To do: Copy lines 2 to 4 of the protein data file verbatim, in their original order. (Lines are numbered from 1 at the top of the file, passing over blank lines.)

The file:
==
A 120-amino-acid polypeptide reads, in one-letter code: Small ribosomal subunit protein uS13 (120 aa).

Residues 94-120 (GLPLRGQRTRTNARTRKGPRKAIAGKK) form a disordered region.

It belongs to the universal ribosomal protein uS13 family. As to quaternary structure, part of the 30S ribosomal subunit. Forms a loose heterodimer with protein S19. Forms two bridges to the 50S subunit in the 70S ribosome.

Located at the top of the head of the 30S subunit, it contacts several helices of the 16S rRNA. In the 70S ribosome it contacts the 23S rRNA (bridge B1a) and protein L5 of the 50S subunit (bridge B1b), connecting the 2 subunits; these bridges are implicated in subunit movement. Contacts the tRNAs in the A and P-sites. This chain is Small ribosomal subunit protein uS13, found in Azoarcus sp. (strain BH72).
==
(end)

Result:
Residues 94-120 (GLPLRGQRTRTNARTRKGPRKAIAGKK) form a disordered region.

It belongs to the universal ribosomal protein uS13 family. As to quaternary structure, part of the 30S ribosomal subunit. Forms a loose heterodimer with protein S19. Forms two bridges to the 50S subunit in the 70S ribosome.

Located at the top of the head of the 30S subunit, it contacts several helices of the 16S rRNA. In the 70S ribosome it contacts the 23S rRNA (bridge B1a) and protein L5 of the 50S subunit (bridge B1b), connecting the 2 subunits; these bridges are implicated in subunit movement. Contacts the tRNAs in the A and P-sites. This chain is Small ribosomal subunit protein uS13, found in Azoarcus sp. (strain BH72).